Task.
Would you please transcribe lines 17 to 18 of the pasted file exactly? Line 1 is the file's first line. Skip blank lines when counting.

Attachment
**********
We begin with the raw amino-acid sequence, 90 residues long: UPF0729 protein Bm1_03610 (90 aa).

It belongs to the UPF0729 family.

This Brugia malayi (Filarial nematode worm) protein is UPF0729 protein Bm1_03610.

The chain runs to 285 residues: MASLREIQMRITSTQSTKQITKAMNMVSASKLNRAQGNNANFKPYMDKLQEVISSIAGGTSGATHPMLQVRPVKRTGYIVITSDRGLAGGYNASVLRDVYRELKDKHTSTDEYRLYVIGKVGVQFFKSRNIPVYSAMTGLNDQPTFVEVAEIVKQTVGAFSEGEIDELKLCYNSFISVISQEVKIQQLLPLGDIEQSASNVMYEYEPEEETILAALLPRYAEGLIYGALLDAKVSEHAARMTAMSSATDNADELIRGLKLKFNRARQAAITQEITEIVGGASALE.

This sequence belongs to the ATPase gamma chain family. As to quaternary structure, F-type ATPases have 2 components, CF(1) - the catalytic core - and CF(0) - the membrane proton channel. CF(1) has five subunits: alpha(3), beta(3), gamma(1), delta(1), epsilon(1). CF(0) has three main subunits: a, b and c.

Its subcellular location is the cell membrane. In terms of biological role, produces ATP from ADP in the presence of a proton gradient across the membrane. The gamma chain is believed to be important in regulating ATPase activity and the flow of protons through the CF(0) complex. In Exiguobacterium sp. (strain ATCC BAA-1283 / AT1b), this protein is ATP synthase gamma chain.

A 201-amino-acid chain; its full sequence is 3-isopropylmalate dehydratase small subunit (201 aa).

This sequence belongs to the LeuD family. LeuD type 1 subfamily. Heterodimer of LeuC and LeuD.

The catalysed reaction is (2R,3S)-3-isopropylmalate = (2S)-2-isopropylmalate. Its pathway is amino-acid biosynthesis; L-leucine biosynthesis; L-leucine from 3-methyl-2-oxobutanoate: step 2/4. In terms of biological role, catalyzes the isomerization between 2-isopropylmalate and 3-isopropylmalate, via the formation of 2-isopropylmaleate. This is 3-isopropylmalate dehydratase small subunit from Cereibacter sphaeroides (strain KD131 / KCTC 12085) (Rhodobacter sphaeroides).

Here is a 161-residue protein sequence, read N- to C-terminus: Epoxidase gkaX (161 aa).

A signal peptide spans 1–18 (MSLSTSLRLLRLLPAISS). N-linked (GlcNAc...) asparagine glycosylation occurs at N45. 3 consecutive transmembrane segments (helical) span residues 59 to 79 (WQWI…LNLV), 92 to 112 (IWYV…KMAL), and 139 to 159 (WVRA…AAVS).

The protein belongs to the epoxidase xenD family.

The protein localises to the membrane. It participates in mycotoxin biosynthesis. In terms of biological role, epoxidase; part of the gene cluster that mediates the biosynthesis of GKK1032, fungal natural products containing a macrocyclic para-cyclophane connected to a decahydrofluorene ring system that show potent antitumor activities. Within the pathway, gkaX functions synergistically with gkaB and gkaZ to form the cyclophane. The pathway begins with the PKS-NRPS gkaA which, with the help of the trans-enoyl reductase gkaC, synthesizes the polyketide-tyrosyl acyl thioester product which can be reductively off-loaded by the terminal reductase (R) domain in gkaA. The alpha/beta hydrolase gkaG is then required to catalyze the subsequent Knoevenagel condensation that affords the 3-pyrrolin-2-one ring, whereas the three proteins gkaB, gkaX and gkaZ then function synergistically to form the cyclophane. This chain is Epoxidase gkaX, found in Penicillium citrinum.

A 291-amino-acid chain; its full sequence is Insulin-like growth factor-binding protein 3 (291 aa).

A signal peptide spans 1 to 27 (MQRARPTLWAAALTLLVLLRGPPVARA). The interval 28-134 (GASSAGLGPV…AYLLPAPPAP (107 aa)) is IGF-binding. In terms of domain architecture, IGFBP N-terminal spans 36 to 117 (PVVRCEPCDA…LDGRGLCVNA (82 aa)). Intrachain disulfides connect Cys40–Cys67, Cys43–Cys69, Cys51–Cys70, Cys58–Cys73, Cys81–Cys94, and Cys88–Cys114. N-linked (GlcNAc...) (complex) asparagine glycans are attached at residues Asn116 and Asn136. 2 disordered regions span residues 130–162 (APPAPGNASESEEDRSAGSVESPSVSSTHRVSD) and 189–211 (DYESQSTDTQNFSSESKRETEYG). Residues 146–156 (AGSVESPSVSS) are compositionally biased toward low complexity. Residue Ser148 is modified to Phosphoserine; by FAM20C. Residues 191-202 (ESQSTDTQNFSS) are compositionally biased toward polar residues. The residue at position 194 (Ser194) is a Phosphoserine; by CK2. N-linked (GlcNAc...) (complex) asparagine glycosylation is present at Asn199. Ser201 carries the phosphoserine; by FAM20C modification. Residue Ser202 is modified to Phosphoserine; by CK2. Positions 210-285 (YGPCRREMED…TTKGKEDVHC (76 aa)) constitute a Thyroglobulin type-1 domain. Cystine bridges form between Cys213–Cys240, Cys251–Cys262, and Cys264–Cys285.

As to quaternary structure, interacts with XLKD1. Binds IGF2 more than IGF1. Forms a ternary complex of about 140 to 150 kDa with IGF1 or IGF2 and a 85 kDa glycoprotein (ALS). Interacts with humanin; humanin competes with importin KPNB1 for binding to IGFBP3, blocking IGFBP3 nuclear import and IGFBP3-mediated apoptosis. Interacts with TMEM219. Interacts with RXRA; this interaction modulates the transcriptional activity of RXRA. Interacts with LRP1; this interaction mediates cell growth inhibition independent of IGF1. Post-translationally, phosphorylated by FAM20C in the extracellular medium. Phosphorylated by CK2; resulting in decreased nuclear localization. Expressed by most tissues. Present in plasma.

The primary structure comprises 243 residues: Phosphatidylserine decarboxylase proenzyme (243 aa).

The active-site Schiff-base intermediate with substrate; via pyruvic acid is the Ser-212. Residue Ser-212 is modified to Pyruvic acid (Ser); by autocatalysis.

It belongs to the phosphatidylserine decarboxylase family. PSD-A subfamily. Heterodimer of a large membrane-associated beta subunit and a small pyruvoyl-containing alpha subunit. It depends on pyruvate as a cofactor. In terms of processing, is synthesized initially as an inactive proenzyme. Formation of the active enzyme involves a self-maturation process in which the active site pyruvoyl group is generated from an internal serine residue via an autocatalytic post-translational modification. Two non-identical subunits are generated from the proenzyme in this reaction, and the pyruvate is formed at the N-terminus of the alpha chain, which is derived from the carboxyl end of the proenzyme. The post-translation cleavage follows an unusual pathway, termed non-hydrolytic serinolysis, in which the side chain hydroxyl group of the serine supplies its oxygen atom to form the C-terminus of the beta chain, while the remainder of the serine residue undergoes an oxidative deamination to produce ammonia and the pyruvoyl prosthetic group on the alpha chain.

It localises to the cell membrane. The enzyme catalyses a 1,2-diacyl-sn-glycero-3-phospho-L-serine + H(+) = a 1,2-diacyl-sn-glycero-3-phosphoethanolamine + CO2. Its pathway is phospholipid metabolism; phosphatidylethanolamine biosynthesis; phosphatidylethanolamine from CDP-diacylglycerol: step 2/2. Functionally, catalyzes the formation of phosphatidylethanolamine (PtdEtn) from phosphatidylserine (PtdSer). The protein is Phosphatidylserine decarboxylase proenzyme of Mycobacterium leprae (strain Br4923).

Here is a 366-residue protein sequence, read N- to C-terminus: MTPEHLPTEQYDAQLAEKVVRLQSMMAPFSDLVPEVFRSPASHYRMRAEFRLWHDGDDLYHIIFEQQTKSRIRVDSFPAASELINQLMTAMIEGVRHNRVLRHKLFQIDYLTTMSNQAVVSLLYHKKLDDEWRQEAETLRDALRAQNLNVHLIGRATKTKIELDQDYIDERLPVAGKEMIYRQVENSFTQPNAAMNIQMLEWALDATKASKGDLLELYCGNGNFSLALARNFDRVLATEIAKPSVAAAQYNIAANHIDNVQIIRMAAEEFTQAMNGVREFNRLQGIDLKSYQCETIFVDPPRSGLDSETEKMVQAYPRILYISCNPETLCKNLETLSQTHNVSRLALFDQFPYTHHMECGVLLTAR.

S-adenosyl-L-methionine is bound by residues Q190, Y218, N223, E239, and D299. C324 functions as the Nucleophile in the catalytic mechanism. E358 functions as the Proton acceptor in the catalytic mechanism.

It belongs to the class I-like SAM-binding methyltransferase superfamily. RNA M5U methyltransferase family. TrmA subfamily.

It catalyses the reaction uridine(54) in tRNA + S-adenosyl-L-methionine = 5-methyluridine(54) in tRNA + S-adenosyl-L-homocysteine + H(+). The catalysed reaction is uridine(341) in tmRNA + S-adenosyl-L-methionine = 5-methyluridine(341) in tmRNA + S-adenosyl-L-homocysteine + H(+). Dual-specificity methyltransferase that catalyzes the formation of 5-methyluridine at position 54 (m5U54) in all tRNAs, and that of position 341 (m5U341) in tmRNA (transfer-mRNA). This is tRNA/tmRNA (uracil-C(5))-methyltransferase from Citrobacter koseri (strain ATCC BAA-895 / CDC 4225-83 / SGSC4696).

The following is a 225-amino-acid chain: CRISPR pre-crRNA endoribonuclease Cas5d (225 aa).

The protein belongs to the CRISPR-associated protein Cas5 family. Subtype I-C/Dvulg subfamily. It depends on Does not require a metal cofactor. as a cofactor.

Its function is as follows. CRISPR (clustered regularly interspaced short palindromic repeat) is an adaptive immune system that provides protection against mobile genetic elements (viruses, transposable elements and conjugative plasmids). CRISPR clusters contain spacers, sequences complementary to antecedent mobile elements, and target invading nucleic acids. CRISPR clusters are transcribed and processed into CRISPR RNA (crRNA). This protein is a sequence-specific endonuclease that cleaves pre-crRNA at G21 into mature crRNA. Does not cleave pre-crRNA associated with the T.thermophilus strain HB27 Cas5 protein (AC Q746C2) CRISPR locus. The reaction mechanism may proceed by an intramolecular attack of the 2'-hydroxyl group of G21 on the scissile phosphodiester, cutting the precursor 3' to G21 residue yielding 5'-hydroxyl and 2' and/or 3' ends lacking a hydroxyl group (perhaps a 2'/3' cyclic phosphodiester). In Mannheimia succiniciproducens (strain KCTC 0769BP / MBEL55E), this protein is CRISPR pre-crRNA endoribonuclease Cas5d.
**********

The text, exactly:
The primary structure comprises 243 residues: Phosphatidylserine decarboxylase proenzyme (243 aa).

The active-site Schiff-base intermediate with substrate; via pyruvic acid is the Ser-212. Residue Ser-212 is modified to Pyruvic acid (Ser); by autocatalysis.